The Company reported a gain on interest in joint venture of $5.6 million for the period ended March 31, 2019, as a result of its decision to restate its agreements with NuLeaf Sparks Cultivation, LLC and NuLeaf Reno Production, LLC.


We’ve realized the net operating loss attributable to Terra Tech of approximately $5.07 million or $0.05 per share for the three months ended March 31, 2019, compared to a net loss of $12.18 million or $0.19 per share for the three months ended March 31, 2018.


Now turning to the balance sheet, on March 31, 2019, the company had no short-term debt. Long term liabilities were $20.8 million as of March 31, 2019 compared to $18.3 million as of December 31, 2018.


Stockholders’ equity for the three month period-ended March 31, 2019 amounted to approximately $115.45 million, an increase of approximately $20.6 million compared to approximately $94.9 million as of December 31, 2018.


Now I’d like to turn the call back over to Phil for the question-and-answer session.


Question-and-Answer Session


A - Philip Carlson


Thanks, Mike. First question. Are there plans to expand the number of IVXX products coming out of West Grand cultivation beyond just flower?




Derek Peterson


Yes. Thank you, Phil for that. Yes, we are – we are definitely going back into the extract side of the equation. Everything starts with a flower at the end of the day. So our first course of action is to make sure that we’re producing top quality flower out of those two locations. The industry is getting very competitive in California and so midgrade just, it becomes commoditized and we’ve brought in some great team around the cultivation side of the equation. So we want to make sure first and foremost that we’re producing top quality flower, and then we’re releveraging back into the cart business, the vaporizing business and that type of thing. So yes, we will be having multiple skews for the IVXX or the IVXX wholesale brand.


Philip Carlson


Great. Next question. What areas of California will management be focusing on, now that the company has shifted its business strategy to expanding in the state?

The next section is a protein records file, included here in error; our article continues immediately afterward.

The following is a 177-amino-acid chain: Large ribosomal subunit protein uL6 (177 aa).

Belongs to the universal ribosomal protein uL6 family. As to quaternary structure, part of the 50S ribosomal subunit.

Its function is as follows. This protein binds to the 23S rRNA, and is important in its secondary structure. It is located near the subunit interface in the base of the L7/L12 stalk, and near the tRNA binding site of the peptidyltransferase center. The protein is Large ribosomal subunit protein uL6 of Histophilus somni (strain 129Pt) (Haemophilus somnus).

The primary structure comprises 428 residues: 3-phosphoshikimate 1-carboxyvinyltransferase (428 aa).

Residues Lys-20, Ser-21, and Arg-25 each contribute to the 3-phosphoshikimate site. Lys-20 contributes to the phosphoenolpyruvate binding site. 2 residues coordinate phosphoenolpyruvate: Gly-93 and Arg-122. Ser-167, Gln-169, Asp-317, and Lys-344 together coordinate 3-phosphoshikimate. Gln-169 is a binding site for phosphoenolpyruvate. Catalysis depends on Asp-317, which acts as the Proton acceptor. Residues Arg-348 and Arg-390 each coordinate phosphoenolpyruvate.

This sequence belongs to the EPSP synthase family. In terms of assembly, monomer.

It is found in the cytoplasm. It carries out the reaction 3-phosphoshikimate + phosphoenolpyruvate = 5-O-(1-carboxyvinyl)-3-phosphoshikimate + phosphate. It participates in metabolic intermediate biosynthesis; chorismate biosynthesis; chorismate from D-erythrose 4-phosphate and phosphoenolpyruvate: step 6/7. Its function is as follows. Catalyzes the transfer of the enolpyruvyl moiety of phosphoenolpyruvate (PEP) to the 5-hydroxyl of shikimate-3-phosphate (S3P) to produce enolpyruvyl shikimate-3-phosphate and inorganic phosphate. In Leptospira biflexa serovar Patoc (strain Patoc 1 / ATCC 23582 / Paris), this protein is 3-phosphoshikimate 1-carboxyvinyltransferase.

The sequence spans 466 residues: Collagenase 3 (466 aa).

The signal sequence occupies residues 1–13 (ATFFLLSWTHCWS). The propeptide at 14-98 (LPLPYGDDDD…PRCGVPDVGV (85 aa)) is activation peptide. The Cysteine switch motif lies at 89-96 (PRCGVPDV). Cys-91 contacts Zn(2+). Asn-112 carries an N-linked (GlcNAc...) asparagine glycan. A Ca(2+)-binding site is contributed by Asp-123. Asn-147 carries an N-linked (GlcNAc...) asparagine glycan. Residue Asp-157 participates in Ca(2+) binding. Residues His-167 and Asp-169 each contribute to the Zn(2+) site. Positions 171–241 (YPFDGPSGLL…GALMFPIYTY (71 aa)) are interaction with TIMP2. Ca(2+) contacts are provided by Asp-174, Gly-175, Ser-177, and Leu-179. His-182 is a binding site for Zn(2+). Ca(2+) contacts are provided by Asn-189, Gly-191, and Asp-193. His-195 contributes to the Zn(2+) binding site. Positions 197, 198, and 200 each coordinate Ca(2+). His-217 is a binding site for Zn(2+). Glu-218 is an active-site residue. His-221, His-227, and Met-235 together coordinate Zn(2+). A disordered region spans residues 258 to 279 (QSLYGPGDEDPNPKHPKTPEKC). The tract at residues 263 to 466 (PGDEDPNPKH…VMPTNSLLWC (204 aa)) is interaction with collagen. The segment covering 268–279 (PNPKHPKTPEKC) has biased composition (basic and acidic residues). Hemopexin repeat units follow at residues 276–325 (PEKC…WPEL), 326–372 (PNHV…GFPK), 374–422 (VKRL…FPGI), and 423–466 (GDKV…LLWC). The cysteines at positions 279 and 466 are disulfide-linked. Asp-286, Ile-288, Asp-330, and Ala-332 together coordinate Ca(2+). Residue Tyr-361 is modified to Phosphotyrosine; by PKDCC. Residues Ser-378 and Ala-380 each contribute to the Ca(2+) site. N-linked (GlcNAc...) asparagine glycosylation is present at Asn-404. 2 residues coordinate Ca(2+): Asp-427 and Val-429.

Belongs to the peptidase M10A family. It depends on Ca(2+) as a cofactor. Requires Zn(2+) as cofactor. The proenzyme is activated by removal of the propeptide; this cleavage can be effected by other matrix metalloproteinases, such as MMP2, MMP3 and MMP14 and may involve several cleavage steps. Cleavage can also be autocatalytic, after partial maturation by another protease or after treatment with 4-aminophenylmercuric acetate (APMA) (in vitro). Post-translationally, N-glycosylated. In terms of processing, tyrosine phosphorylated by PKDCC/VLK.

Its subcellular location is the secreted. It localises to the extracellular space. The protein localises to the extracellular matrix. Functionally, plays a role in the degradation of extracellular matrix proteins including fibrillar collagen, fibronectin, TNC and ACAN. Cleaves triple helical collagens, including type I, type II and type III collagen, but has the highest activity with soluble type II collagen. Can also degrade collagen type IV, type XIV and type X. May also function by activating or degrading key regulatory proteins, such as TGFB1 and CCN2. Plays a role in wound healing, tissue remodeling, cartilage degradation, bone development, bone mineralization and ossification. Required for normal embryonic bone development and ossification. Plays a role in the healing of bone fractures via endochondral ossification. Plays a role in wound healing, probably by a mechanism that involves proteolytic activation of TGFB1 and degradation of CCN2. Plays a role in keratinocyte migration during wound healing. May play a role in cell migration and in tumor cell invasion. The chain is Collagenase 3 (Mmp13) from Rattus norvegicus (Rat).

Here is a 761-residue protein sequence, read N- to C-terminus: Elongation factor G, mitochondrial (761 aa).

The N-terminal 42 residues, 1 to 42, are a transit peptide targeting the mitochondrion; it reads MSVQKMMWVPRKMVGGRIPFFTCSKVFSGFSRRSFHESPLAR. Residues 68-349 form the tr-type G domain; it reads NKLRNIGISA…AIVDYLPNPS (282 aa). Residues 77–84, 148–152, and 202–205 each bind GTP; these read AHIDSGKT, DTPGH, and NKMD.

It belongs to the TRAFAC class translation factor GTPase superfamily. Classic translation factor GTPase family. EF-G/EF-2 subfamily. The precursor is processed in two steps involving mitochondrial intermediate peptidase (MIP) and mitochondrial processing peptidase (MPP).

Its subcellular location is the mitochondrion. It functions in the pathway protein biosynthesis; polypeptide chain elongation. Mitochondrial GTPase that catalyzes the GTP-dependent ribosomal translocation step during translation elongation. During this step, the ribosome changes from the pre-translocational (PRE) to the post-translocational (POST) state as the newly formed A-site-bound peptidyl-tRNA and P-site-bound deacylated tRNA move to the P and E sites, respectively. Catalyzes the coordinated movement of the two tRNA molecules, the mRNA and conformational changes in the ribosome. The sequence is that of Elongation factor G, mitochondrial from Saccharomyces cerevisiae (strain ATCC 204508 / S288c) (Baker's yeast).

Derek Peterson


Our goal again with some of the asset, these underperforming assets, sales and these non-core, operating permits that we got that we not going to utilize it. For example, we’ve got four retail permits in Santa Ana. So we’re just going to start liquidating the stuff that we’re not going to develop. We’re going to bring in that capital, and what our primary focus is, retail in LA, retail in San Diego. At the end of the day, I want to be one of the most compelling footprints in the California marketplace. I want the bay area well covered. I want LA market well covered. I think we’re going to have Orange County well covered. I think we’re going to be very differentiated in Southern California with the event center that I discussed earlier. And then in addition to that, we’re going to want a bit of penetration down in the San Diego market.


So of the $40 million, $50 million that we anticipate, and capital receiving from some of these liquidations, our preference is to utilize some of that in LA market, some of that and the San Diego market retain the rest of the capital and the company’s coffers and then exit the capital markets. But those are the two areas that we’re focusing on in California, primarily from a brick-and-mortar retail standpoint.


Philip Carlson


Next question. Last quarter management stated its plans on using $5 million from its debt facility in Q1 and Q2. Is this still the plan?



Derek Peterson


Yes, I mean, we still have – we still have the Reno transaction with buying out the other 50% of the Reno facility. We’re just waiting for the state to transfer the license. And then once that license transfers, we paid the remainder of the consideration. So we will do another draw down off of the financing, the $40 million financing that we announced over a year ago. And then, after that last tranche, a little bit of financing, as we come out of the summertime, then we – and we’ve conducted these assets sales, we want to migrate away from having to go back to the capital markets and issue additional shares for CapEx.


And frankly we have – we have very little CapEx left, right? So the cultivation facilities, the manufacturing facilities are the biggest suck on, on dollars, that the biggest drain on capital at the end of the day. And we worked through the majority of that. Retail facilities, I mean they cost you million, million bucks and change or so to build out depending on the size, scope and complexity. But other than that, we’re through most of our major CapEx at the end of the day.